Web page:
MID-POINT: While shopping for supplies in a nearby town, Curtin runs into Cody (Bruce Bennett), a prospector who’s eager for gold news and suspects Curtin knows more than he’s saying. Cody follows Curtin back to his camp and confronts Dobbs and Howard, who must decide whether to kill him or include him in their hunt for gold.

Dobbs, Curtin and Howard decide to kill Cody but are forced to work with him to fend off an attack by Gold Hat and his bandits. The Federales eventually chase off the bandits, but Cody’s been killed in the fight. In his pocket, Curtin finds and reads a letter from Cody’s wife. It talks about how love and family are more important than riches. The thematic message in the letter seems to convince Dobbs to be satisfied with the gold they have, so the threesome pack up and leave the mine behind.

Local Indians beseech them to help save the life of a young boy who is unconscious after nearly drowning in a river. Dobbs, more worried about his gold then Indians, refuses but Howard (MENTOR) agrees to go with them to help, leaving Dobbs and Curtin to take his gold to town for him.

LOWEST POINT: Left with the old man’s gold, Dobbs gold fever returns ten-fold. He wants to steal it and run, but Curtin refuses. Dobbs shoots him and leaves him for dead, taking all the gold for himself. Clearly Dobbs is the INNER-CIRCLE ANTAGONIST, and if things go as the audience expects, he’ll meet a tragic end. But how?

Curtin drags himself to the Indian village, informs Howard of what’s happened and the two of them head out to find Dobbs.


Dobbs is within sight of the town where he can sell the gold and get the riches he wants so badly, but at a watering hole he’s found and killed by Gold Hat and his men. (Bogart is dead?! Whaaat?!)

Gold Hat and his gang steal Dobb’s donkeys, who are carrying piles of animal skins to hide the bags of gold. For some inexplicable reason, Gold Hat empties and discards the bags of gold. It’s a B/W movie, so it’s hard to tell when what’s inside the bags hits the dirt whether it’s gold or sand, but if it’s not gold, where is the gold?

Anyway, they seem more interested in selling the donkeys and animals skins in town, but they’re discovered for the bandits they are and executed swiftly.

CLIMAX: Curtin and Howard arrive, eager for news of what happened to the bags that their donkeys were carrying. They rush off to a spot outside of town where the locals say they saw some bags on the ground, but when they get there, whatever was inside them is gone, swept away by a windstorm, back to the earth from which it came.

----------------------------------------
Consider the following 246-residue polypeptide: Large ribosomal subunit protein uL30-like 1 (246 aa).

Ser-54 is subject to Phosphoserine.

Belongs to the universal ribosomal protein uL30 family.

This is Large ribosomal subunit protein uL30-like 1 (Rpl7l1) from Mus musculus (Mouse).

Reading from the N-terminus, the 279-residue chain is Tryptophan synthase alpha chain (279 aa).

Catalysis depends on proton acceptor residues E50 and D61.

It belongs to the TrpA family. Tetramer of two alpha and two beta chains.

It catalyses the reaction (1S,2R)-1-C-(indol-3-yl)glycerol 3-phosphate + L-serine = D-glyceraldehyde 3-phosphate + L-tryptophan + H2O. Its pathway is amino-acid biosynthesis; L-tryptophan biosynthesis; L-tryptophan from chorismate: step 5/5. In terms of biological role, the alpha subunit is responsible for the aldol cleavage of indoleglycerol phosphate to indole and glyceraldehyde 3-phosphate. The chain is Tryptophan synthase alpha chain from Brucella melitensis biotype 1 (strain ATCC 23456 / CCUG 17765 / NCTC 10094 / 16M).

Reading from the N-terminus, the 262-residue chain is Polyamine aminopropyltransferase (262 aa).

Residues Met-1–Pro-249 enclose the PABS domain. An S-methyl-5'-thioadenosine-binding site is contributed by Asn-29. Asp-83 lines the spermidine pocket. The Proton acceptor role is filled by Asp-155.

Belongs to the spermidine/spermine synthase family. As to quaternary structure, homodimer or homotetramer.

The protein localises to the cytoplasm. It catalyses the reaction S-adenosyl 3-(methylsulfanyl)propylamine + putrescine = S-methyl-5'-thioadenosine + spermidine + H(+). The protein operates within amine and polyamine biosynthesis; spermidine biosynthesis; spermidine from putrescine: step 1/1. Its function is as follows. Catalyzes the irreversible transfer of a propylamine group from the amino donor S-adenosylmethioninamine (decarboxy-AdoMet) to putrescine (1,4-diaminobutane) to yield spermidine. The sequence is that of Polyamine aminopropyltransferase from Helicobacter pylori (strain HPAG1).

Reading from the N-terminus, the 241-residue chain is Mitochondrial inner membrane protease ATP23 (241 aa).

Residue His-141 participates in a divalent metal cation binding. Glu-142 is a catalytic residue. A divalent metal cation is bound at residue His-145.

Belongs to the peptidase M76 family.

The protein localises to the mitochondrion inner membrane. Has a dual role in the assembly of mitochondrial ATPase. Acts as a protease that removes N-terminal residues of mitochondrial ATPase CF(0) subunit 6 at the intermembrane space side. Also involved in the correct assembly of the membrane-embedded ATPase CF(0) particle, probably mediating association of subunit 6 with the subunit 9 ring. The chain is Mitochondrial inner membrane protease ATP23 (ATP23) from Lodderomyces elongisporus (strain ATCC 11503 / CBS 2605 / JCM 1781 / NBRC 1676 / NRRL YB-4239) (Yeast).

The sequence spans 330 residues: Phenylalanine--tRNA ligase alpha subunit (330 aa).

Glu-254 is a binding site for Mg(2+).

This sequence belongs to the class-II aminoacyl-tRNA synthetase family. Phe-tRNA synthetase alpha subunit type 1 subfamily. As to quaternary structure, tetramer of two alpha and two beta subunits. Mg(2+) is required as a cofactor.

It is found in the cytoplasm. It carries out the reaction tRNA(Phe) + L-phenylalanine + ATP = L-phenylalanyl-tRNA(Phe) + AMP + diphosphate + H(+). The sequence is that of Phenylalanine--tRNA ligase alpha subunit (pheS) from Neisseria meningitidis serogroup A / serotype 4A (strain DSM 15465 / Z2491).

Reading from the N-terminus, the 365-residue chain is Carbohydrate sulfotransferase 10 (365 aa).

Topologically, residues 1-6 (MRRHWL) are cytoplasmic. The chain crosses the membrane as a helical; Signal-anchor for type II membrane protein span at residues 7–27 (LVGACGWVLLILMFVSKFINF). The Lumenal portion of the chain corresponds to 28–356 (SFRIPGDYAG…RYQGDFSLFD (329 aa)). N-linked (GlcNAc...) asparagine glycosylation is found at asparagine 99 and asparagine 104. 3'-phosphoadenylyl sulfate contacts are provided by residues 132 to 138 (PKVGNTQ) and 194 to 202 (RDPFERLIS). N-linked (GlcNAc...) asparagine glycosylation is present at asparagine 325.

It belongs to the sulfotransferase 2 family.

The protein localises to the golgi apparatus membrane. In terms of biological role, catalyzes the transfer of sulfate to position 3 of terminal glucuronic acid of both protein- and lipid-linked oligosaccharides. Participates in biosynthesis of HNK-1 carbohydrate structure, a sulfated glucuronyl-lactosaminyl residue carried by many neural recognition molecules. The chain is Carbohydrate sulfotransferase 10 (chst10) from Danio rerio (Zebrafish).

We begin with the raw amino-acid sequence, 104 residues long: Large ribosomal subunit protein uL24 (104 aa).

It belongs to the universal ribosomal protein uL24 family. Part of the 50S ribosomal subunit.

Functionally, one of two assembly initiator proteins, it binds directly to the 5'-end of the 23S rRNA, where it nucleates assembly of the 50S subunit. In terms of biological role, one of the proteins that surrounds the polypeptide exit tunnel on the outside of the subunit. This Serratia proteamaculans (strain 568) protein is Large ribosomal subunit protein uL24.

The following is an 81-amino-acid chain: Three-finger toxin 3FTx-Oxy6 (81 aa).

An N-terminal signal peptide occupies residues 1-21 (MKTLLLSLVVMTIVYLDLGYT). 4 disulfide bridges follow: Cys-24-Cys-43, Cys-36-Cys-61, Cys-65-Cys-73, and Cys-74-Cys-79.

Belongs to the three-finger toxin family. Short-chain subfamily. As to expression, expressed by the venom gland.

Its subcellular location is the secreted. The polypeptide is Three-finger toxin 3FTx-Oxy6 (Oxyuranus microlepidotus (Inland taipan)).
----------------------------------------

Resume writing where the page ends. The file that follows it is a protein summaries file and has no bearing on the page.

DENOUEMENT: At first distraught, Howard and Curtin laugh at the irony After all that effort, paranoia and death they end up with no gold. So what will they do now?

After curing the drowned boy earlier, Howard’s now revered as a healer by the local Indians and has been invited to live with them. Howard encourages Curtin to go find Cody’s wife and bring her news of her husband. Maybe she can give him work on the fruit farms she owns. Since owning a fruit farm has been a long-time dream of Curtin’s, he likes that idea.

With the thematic message that love and family is far more important than the destructive power of greed, Curtin and Howard wave their goodbyes and go their separate ways.


Do you need help turning your brand story into some great video script copywriting? Contact copywriter Phil Parker for a free chat at

Script Writer Phil Parker Earns High Praise for KINDRED

Off the back of his multi-award winning screenplay, ‘The Third Bomb‘, screenwriter Phil Parker was hired to write ‘Kindred‘ – an action/ sci-fi story by director Josh Bryer. Set in the Australian Outback – and with Indigenous Australians in lead roles – Kindred is a rollicking adventure in the vein of District 9 and Star Wars. It tells the tale of one man’s failed alien abduction and how he must work with his would-be captor to save humankind from extinction before the monsters from his past catch up with them.

Already, high praise for Kindred is coming in from industry sources:

“(Kindred is) fantastic, adventurous, and loads of fun as it takes readers across The Outback, introduces them to uncommonly featured peoples, and manages to tell a story of grand proportions… The action and conflict were absolutely awesome… The stakes were high, the energy was great, and the fights were thrilling to read.” – reader

Indigenous Australian sci-fi has made the news recently with the exciting new series, ‘Cleverman‘ being picked up for a second season by SundanceTV. The brains behind ‘Kindred’ – Josh Bryer and Phil Parker – are also on the lookout for interested producers and agents to help bring their action/ sci-fi tale to life. Your help in spreading the word will surely be appreciated 🙂


Donald Trump’s popularity: Is it so shocking?

storiesbyphil POSTER politicsMaureen Dowd is a great writer and a biting satirist for the New York Times, and today her article about the popularity of Donald Trump was particularly good:  However, this time, I think she failed to dig deep enough, and maybe it’s because the extra navel-gazing it would require on the part of many people would make ’em squirm.

From all indications, the “fed up” attitude that folks in America have is not just directed at a grid-locked political system, but towards the rampant political over-correctness that permeates our culture today.  It’s a touchy subject, and possibly an older vs younger generational issue, but I think it’s a notable factor.  Trump personifies this attitude, and it’s appealing to people from the far right all the way to just left of center on the political spectrum.storiesbyphil copywriter donald trump